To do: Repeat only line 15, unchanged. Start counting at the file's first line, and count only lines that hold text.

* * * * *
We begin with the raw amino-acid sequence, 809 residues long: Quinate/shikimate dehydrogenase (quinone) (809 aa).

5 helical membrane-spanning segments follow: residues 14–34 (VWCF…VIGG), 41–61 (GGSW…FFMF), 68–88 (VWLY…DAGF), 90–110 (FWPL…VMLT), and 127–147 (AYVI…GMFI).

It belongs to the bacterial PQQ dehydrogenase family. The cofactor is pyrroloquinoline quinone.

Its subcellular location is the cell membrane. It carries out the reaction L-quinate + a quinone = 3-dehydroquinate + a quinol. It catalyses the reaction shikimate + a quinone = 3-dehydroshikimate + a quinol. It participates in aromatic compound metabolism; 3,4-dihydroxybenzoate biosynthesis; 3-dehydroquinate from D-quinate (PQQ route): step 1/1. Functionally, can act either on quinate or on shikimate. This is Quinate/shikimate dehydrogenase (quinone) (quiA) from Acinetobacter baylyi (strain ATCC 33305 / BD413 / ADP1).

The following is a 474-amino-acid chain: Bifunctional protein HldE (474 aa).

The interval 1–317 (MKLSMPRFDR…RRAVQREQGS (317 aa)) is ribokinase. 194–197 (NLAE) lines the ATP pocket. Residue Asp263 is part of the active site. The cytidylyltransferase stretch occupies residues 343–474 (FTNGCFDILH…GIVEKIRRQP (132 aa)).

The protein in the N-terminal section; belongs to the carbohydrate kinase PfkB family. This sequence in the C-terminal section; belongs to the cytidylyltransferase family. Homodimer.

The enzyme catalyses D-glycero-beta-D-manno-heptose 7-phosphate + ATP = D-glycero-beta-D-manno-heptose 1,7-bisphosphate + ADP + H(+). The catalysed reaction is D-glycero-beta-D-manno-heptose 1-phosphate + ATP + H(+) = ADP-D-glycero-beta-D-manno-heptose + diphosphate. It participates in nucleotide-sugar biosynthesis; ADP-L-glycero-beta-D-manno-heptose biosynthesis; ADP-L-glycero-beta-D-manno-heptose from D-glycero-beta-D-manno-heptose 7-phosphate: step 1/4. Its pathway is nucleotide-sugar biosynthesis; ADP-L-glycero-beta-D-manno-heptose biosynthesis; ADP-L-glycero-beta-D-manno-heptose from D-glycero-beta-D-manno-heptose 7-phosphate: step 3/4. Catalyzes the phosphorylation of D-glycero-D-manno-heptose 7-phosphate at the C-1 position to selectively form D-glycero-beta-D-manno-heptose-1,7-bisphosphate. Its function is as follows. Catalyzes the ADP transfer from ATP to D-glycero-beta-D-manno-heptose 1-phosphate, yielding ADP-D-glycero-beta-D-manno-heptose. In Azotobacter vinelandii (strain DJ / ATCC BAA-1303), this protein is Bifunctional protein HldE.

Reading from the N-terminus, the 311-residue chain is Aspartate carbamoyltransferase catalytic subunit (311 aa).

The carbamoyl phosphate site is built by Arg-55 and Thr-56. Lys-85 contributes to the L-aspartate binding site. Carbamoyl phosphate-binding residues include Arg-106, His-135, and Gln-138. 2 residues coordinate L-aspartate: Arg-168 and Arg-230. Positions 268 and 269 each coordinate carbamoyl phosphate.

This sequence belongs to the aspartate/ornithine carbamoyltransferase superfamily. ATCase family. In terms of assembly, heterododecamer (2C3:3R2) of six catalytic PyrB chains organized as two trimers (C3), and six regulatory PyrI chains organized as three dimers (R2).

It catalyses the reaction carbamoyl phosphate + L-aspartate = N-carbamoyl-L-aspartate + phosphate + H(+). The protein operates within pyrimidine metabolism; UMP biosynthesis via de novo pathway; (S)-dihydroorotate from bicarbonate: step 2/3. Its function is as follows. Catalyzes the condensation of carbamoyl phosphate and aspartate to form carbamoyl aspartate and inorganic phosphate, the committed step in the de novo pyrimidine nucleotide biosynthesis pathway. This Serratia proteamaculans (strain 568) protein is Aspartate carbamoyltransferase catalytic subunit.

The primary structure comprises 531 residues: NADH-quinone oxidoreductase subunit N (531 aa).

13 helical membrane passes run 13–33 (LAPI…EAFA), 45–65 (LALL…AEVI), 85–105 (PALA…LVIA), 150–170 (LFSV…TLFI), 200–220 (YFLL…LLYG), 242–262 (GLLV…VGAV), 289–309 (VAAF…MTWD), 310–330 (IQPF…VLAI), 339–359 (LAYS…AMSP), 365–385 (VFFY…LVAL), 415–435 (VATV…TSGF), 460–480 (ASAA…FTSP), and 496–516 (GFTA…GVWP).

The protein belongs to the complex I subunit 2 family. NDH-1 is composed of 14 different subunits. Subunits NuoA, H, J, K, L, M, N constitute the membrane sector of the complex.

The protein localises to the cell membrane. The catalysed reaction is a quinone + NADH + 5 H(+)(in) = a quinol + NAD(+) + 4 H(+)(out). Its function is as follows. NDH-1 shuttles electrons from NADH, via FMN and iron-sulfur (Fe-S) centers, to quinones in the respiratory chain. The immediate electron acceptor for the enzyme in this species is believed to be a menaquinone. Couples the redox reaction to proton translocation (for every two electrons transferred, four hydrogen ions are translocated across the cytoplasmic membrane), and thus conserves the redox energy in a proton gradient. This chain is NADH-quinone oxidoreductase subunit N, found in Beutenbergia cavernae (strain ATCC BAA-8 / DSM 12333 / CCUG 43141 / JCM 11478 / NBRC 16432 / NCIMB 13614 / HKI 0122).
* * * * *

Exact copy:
The protein belongs to the complex I subunit 2 family. NDH-1 is composed of 14 different subunits. Subunits NuoA, H, J, K, L, M, N constitute the membrane sector of the complex.